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I am wondering if people prefer equally spaced gears (such as 20% per gear change) or if (like on motorcycles), the lower gears are spread out more and the upper gears are "tighter" (more closely spaced as far as ratios). From my limited bicycle riding experience, other than the super low granny gear ratio, I like to have the lower gears spread out so the shifts are not instantaneous, and have the higher gears closer so for example, if you are chugging along at a good pace and encounter a slight headwind, you may not want to downshift and get about 20% more cadence. Perhaps 10% will suffice. Motorcycles generally have a spread of about 2.5 (street bikes) and some dual sport bikes are as wide as 3. For bicycles, since we have very limited input power (generally about a few hundred watts max), it seems we need many more gears and much closer spaced to harness that little bit of power.

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  • You can purchase (at least for some cog schemes) cog sets which are very "close" or cog sets which "spread" quite widely. For folks interested in racing on relatively flat courses a set with only one tooth difference between adjacent cogs has been used. The "standard" scheme assumes you want a wider range, and, in addition, would like it to be roughly logarithmicly arranged, so that the % change between adjacent cogs is roughly constant. Jan 21, 2016 at 13:42
  • Your title question doesn't match the body of the text, and the irrelevant aside is just bulk. What are you actually trying to do with your bike?
    – Móż
    Jan 21, 2016 at 22:24
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    My ideal jump is the negative log of my chain lube hydrogen ion concentration - I just refer to it as pH. It creates optimal torque if my protein : carbohydrate : fat ratio is between 10 and 12.
    – paparazzo
    Jan 21, 2016 at 22:50
  • Ok I did some testing today on my bike and made some observations. Equally spaced gears are not ideal since the shorter (lower) gears get shifted into and out of much quicker. For example, I can blast thru the lower gears in 1 second each but the higher gears take several seconds to muscle thru. Therefore it would make more sense to space out the lower gears starting at maybe 30% spread and gradually lessen to 10% for the higher gears. I will map this out in spreadsheet and see what I can come up with for perhaps a 7 speed and a 9 speed.
    – David
    Jan 21, 2016 at 23:17
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    Go ride up a two mile long hill with all your lower gears spaced at 25% and see how that works for you. Jan 25, 2016 at 17:47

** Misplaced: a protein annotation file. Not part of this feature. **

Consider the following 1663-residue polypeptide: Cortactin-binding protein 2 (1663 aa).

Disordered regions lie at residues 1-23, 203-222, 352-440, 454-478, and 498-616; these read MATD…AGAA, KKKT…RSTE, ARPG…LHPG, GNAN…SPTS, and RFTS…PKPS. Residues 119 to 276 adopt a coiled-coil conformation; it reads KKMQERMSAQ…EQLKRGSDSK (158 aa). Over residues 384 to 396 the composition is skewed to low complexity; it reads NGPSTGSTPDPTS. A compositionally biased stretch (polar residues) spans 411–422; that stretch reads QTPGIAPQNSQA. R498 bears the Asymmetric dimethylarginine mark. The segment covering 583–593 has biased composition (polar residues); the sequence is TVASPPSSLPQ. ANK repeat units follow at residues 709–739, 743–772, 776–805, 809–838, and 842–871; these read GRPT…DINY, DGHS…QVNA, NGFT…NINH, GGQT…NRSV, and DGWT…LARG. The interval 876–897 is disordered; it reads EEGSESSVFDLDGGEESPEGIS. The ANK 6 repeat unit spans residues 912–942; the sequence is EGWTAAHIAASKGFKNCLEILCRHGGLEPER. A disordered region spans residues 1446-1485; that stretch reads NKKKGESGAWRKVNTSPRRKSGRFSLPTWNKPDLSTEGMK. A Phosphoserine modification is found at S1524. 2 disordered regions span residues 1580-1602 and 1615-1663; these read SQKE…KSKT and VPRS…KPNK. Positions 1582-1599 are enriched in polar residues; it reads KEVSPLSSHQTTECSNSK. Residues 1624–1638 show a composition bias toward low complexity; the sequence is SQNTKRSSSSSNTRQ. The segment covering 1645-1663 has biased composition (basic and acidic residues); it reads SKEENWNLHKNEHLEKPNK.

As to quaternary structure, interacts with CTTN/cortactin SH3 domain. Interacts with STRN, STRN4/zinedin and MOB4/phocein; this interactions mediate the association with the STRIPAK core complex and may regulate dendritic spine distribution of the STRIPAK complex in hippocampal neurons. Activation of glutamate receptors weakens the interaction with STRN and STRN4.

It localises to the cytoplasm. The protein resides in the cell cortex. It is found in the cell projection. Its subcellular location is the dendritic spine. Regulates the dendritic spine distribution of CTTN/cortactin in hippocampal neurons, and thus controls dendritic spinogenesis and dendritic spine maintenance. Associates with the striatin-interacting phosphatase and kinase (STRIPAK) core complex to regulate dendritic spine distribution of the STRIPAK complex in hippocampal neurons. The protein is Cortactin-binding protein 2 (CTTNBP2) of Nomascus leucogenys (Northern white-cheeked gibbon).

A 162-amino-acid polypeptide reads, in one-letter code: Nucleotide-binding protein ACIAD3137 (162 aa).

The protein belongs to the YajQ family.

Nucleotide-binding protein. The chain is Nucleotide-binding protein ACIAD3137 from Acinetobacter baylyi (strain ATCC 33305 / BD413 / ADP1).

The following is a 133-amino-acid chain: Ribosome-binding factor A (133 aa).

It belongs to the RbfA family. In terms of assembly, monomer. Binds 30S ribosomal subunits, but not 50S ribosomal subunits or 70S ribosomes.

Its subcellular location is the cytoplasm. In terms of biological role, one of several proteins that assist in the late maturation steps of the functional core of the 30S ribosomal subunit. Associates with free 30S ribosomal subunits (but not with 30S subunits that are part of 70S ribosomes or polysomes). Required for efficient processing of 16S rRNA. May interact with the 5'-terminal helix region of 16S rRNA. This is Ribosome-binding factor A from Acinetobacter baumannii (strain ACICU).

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Ideal differences are generally thought of to be around 15%. Changes in excess of 20% make it difficult to select a proper gear for spinning based on varied conditions. Changes of less than 10% are so slight that they will almost unnoticeable to most unskilled riders and even some skilled riders.

You make an assumptions about the purpose of gearing on a bicycle that is incorrect. Gearing is present to provide the proper gear to maintain a near constant and comfortable for the rider cadence in a variety of changing conditions. They are not simply there to provide a shifting mechanism until the bike "gets up to speed". A combustion engine has a power range that is most efficient at a certain RPM, but there is no comfort level involved. It will produce any amount of power in it's range given the proper amount of gas. The human body does not work in the same manner. There is a very defined range that riders are comfortable producing power in. Generally producing power above that range causes drastic losses overall and can only be maintained for so long. You miss the point that lower gears also need to be closely spaced to maintain that output in conditions that greatly slow a bicycle (hills, wind, etc).

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    Ideally you would have a CVT type system like Nuvinci, but weight and complexity have resulted in such system being uncommon on bicycles. If you are working with derailleur gears using cogs, we've basically moved to the point where there is 1 tooth difference between adjacent cogs, with 2 teeth as the cogs get larger, and perhaps 3 teeth between the final 2 cogs. This is more a requirement to get the required range, and not because it is ideal in terms of efficiency. If they could get the same range with smaller steps, they would. Smaller gaps is always better in terms of efficiency.
    – Kibbee
    Jan 25, 2016 at 19:55
  • @Kibbee I forgot about those. I rode one once and was under impressed. Granted I didn't get a lot of time in on it, but it seemed closer to being a 3 speed with no indexing. I couldn't feel the differences between small shifts, so I ended up needing to move it in big jumps to get a noticeable difference. I am sure with enough use my brain would have converted, but I found myself missing indexing. Jan 25, 2016 at 22:51

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